Field Hockey Canada > Canadian umpire Tyler Klenk quickly making his mark

Canadian umpire Tyler Klenk quickly making his mark

PHOTO: Tyler Klenk (left) made his international umpiring debut at the 2016 Junior Pan American Games in Toronto (By Yan Huckendubler/PAHF)

March 28, 2017 | Shaheed Devji |

Less than a year after officiating his first international event, Canadian Tyler Klenk is in Trinidad and Tobago umpiring a marquee event: the 2017 Men’s World League Round 2.

It’s a competition that has significant implications for the nations involved, and for Klenk on his budding career as an umpire as well.

The 24 year-old native of Regina, Saskatchewan made his international debut at the 2016 Men’s Junior Pan American Championships in Toronto, Ontario last summer. And just as quickly as he entered the international scenes, he was on the senior level months later in Canada’s pre-Olympic series with the United States in Vancouver.

And now, World League 2.

The ascent is par for the course for Klenk, who only decided to seriously pursue umpiring as a young adult a couple of years ago, when he stepped away from his playing career and a stint with the Canadian Junior National Team.

“I decided in 2014 that I was really going to start focusing on umpiring,” he says. “I felt that I kind of reached the peak of my playing days and I felt that there was a lot more opportunity to do bigger and better things umpiring.”

Umpiring has been a part of his life since he was living in his home province, where he began officiating high school games and then as a part of the Provincial Team’s volunteer requirements.

When he moved to British Columbia for school (Klenk is finishing his degree in Recreation and Health Education at the University of Victoria), despite his relatively young age, he was a seasoned official.

And that’s when things started to take off.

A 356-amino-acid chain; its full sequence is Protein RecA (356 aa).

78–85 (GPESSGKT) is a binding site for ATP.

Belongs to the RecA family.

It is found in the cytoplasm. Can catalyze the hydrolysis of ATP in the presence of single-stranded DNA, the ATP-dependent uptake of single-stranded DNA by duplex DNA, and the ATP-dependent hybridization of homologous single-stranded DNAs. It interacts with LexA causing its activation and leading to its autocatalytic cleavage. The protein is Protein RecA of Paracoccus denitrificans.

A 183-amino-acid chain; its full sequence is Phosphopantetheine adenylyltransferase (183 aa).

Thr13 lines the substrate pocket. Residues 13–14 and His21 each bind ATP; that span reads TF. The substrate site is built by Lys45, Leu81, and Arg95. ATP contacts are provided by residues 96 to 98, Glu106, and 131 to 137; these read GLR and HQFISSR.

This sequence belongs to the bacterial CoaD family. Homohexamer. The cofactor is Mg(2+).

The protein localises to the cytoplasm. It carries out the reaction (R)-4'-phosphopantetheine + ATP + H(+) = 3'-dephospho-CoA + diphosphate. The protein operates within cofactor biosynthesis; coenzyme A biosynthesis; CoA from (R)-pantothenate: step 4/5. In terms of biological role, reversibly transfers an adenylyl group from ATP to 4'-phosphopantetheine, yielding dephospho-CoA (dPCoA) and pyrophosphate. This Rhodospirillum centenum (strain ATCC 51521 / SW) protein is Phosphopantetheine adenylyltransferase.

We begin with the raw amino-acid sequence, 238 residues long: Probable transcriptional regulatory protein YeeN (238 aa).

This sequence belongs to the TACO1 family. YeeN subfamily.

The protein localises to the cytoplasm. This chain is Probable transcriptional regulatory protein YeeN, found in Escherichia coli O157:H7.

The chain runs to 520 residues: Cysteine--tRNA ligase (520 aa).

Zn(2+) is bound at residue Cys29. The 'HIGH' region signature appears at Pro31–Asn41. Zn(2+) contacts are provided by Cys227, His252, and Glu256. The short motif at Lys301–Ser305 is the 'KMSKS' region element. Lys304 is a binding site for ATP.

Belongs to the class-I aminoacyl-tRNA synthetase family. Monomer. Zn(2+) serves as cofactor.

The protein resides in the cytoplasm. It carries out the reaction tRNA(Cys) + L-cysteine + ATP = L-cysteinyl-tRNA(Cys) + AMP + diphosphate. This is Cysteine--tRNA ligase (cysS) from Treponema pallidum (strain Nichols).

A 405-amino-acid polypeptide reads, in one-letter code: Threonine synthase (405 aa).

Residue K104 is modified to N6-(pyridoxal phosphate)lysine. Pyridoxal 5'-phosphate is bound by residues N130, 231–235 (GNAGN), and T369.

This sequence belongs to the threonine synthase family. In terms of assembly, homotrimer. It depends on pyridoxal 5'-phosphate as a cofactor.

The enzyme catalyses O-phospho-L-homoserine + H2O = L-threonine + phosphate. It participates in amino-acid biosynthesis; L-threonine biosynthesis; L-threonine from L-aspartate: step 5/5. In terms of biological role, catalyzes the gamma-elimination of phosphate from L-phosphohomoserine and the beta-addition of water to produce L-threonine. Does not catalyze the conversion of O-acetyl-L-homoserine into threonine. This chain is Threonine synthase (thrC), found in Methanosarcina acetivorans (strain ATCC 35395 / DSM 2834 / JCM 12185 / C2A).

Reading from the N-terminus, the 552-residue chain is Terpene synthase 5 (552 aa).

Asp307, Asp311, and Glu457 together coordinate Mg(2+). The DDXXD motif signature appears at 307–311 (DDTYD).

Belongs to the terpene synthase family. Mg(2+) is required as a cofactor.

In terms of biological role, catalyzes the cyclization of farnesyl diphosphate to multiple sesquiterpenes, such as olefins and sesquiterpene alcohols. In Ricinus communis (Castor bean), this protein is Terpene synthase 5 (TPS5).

“It was all kind of a whirlwind,” he says. “I started to get some better appointments locally, and National Championships, doing a few gold medal games at the U16 and U18 Championships, and CIS Championships.”

The quick rise resulted in Klenk landing an appointment at last year’s Pan-Ams, where he put in a good showing and likely opened some eyes.

“I feel I had a really solid tournament and got some good games: a semi-final and a bronze match,” he explains. “Which I thought was really fantastic for me, to get some high-level competition at my first international event. So it all came kind of quick.”

He credits his recent success in part to not being far removed from his playing days, and a sport that is rapidly changing.

“There have been a lot of pretty drastic rule changes in the last 5-10 years,” he says. “Being able to understand those changes, and how they affect the game, and understanding how players are now adapting to these rule changes has allowed me to succeed.”

He also credits having good mentors and encouragement when he was considering giving up playing to focus solely on umpiring. Chris Wilson was one of his advocates and encouraged Klenk to make a run at it when he could have still been playing league games domestically.

But Klenk chose the whistle, and has not looked back since.

“I think a lot of times people look at officiating as something you do when you give up playing,” Klenk explain. “But I was fortunate enough to start umpiring high level games young enough that I kind of got idea that there is a lot of room to grow and a big ladder to climb if you’re willing to commit to it.”

And now he is a few steps up that ladder, and is looking ahead to what he hopes to be a long and fruitful career in field hockey, as an official, following in the footsteps of Field Hockey Canada Hall-of-Fame Inductees and fellow umpire Sumesh Putra, the first Canadians to umpire at the Olympics and World Cup, Ken O’Connor and Marg Lanning, and countless others.

In fact, the list of Canadians who have had long and successful careers in officiating at the highest level is plenty, and also includes Alan Waterman, Sumesh Putra, John Hrytsak and Chris Wilson on the men’s side alone.

For Klenk, it is too soon to be included in that company. But it is never too soon to hope.

“I didn’t really envision it as a young guy growing up, but now that I’m where I’m at, I think that it can only go up from here. So hopefully World League 2 is just the beginning of some big tournaments to come.”